News and events revolving around the ousting of CIA agent Valerie Plame.

Friday, September 30, 2005

Reporter breaks silence in CIA leak case - Yahoo! News

By Adam Entous

Ending her standoff with federal prosecutors after nearly three months in jail, New York Times reporter Judith Miller appeared before a federal grand jury on Friday investigating who in the Bush administration leaked a covert CIA operative's identity.

Miller agreed to break her silence and testify after receiving what she described as a voluntary and personal waiver of confidentiality from her source, identified as Vice President Dick Cheney's chief of staff, Lewis Libby.

Lawyers close to the case said Miller's testimony appeared to clear the way for prosecutor Patrick Fitzgerald to wrap up his 2-year-old inquiry into who leaked CIA operative Valerie Plame's identity and whether any laws were violated.

Plame's diplomat husband, Joseph Wilson, said the administration had leaked her name, damaging her ability to work undercover, to get back at him for criticizing President George W. Bush's Iraq policy.

With Miller's testimony, lawyers said, Fitzgerald could move quickly to bring indictments in the case. Or he may conclude that no crime was committed and end his investigation and possibly issue a report on his findings.

The outcome could shake up the Bush White House, already reeling from criticism over its response to Hurricane Katrina and Wednesday's indictment of House Republican leader Tom DeLay.

The leak investigation has ensnarled Bush's top political adviser, Karl Rove, as well as Libby. The White House had long maintained that they had nothing to do with the leak.

Asked if he felt burned by Rove and Libby when he earlier told the press corps they were not involved, White House spokesman Scott McClellan said: "It is an ongoing investigation and, as such, our policy has been and continues to be not to comment."

He said Bush "wants to get to the bottom of it."

Miller, who was sent to jail on July 6 although she never wrote an article about the Plame matter, had no comment before entering the federal court house to begin her testimony.

Viewed by some as a martyr for press freedom, Miller has faced criticism in the past for some of her pre-war news reports on Iraq's alleged weapons programs. Critics say those reports helped boost the administration's case that Iraq posed a threat. No weapons of mass destruction were found.


Miller was released on Thursday from the Alexandria Detention Center outside Washington after she and her lawyers reached agreement with Fitzgerald about the scope of her testimony.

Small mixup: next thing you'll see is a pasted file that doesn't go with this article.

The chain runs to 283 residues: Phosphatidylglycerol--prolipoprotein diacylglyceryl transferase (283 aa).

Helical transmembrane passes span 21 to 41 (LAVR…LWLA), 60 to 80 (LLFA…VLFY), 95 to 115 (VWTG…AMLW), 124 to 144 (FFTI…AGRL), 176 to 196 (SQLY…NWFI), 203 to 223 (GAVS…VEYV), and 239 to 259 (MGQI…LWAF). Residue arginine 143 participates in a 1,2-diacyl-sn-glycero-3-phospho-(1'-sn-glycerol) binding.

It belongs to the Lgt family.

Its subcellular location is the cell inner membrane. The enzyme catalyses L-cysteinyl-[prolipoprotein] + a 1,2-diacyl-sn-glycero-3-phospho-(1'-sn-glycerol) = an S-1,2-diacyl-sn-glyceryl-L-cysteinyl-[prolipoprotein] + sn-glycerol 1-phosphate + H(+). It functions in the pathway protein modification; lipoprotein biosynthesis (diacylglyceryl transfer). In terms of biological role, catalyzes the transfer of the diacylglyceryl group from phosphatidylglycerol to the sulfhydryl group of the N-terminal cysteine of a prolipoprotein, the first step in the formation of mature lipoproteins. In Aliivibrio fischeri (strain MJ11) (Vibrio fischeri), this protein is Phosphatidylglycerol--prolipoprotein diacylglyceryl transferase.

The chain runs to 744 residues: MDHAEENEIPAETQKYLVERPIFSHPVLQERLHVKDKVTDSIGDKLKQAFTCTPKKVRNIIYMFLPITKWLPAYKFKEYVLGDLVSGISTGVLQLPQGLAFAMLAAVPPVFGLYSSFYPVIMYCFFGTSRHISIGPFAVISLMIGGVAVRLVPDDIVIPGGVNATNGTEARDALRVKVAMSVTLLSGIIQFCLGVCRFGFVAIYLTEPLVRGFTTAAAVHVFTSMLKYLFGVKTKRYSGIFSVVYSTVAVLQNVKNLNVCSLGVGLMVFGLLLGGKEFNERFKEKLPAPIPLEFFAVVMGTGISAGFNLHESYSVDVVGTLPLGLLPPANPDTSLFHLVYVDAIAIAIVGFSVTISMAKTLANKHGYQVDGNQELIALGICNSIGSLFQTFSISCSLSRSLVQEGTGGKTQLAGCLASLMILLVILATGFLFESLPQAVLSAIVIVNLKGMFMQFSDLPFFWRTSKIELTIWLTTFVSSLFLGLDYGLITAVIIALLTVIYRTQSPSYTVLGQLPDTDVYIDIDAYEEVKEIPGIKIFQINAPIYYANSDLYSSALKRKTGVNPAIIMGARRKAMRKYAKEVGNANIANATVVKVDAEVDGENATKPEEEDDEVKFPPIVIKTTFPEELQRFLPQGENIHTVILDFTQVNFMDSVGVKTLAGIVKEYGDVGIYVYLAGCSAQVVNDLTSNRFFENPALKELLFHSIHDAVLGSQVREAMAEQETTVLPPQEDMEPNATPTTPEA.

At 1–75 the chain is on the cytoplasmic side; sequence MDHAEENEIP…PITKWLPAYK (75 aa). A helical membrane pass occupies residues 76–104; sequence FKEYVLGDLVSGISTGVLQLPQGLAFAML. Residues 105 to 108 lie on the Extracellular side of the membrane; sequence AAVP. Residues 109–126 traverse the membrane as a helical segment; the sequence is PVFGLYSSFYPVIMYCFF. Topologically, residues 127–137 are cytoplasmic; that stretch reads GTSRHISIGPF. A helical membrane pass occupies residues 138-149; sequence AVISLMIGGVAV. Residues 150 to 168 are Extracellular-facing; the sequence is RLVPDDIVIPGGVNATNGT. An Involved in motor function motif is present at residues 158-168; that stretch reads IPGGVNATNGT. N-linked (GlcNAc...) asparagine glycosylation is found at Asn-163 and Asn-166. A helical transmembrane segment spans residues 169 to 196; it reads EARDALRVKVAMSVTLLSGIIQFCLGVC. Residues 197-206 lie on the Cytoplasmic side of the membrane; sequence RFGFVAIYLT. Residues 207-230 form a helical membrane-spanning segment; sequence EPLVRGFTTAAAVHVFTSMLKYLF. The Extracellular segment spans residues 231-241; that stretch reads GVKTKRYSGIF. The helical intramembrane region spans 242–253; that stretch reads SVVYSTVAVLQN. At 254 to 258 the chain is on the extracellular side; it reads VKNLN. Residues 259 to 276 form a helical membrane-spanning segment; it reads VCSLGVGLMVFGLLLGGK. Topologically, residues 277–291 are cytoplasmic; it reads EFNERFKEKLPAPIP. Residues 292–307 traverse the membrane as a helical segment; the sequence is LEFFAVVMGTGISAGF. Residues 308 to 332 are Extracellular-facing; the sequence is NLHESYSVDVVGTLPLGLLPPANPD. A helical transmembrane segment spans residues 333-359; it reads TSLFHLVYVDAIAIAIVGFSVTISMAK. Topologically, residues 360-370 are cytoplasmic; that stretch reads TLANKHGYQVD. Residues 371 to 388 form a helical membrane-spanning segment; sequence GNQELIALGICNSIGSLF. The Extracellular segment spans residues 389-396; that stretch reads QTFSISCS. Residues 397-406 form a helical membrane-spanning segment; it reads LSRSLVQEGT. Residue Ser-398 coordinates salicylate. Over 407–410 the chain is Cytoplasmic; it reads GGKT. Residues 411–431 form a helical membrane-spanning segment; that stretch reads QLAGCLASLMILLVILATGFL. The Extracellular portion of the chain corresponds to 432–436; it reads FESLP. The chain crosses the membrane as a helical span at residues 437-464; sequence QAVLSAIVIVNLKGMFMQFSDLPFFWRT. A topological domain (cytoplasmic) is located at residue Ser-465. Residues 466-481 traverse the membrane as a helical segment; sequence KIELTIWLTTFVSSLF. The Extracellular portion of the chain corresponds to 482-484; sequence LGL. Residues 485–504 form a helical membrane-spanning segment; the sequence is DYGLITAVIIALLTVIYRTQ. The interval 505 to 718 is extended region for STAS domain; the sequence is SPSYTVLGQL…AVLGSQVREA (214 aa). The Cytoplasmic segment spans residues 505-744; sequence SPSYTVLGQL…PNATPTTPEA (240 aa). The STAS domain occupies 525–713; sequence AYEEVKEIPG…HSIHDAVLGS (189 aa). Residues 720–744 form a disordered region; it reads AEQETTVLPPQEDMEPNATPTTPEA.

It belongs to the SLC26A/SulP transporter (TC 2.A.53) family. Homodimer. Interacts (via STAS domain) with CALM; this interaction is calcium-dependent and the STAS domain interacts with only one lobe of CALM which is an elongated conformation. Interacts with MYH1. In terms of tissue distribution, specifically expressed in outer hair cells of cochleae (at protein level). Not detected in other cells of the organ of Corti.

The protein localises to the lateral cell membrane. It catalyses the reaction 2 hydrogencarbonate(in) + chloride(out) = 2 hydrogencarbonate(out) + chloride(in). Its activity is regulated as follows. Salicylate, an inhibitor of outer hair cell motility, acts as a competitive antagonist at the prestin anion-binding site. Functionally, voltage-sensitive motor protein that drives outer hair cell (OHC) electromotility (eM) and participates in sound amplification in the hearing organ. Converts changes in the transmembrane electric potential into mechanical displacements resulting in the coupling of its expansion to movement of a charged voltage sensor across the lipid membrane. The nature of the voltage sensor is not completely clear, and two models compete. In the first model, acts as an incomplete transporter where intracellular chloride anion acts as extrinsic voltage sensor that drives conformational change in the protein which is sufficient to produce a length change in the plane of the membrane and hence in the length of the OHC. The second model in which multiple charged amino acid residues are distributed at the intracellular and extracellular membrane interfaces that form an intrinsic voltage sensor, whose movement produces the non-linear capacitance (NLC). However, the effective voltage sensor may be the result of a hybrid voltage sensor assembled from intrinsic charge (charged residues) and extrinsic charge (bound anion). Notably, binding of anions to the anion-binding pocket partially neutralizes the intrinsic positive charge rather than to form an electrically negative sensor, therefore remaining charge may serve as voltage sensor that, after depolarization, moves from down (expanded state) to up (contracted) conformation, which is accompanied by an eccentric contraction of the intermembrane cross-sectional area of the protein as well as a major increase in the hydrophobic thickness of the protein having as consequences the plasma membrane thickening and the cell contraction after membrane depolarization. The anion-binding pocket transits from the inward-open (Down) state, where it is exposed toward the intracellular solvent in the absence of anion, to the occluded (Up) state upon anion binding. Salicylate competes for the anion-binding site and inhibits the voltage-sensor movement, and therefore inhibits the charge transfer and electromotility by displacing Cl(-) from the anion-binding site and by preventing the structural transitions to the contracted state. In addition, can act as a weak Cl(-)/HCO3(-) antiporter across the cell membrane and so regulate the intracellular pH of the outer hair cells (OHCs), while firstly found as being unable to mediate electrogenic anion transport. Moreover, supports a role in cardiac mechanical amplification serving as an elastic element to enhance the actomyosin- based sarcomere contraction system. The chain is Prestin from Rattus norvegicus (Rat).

Cheney spokeswoman Lea Anne McBride said on behalf of Libby: "It's an ongoing investigation and one in which we are fully cooperating."

Rove's attorney, Robert Luskin, said: "This doesn't involve Karl and he has not been contacted" by Fitzgerald.

Legal sources close to the case said Miller was under growing pressure to testify because Fitzgerald could have sought to impose a stiffer criminal sentence against her.

A spokesman for Fitzgerald declined to comment. Fitzgerald had indicated earlier this year that he could wrap up his investigation once he obtained the testimony of Miller, lawyers involved in the case said.

Fitzgerald had already secured the cooperation of Time magazine reporter Matthew Cooper, who agreed to testify after saying he received the "express personal consent" of his source to reveal his identity.

Cooper told the grand jury that Rove was the first person to tell him about Plame, although Cooper said Rove did not disclose her name. Cooper said he also discussed her and her husband with Libby.

Syndicated newspaper columnist Robert Novak first revealed Plame's identity in a column on July 14, 2003, citing two administration officials, shortly after Wilson, on July 14, published an opinion piece in The New York Times that accused the administration of twisting intelligence on Iraq.

According to The Times, Miller met with Libby on July 8, 2003, and talked with him by telephone later that week.

Plame's husband has long asserted the leak was meant in retaliation for his criticism of Bush's Iraq policy in 2003 related to a CIA-funded trip to investigate whether Niger helped supply nuclear materials to Baghdad.

Wilson said his report that he found no evidence of Iraq trying to get nuclear materials from Niger was ignored by Bush, who used such a charge as part of his justification for invading Iraq.

After initially promising to fire anyone found to have leaked information in the case, Bush in July offered a more qualified pledge: "If someone committed a crime they will no longer work in my administration."

Prominent Democrats have called on Bush to fire Rove, the architect of his two presidential election victories and now his deputy chief of staff, or block his access to classified information.

Rove's attorneys said Rove did nothing wrong.


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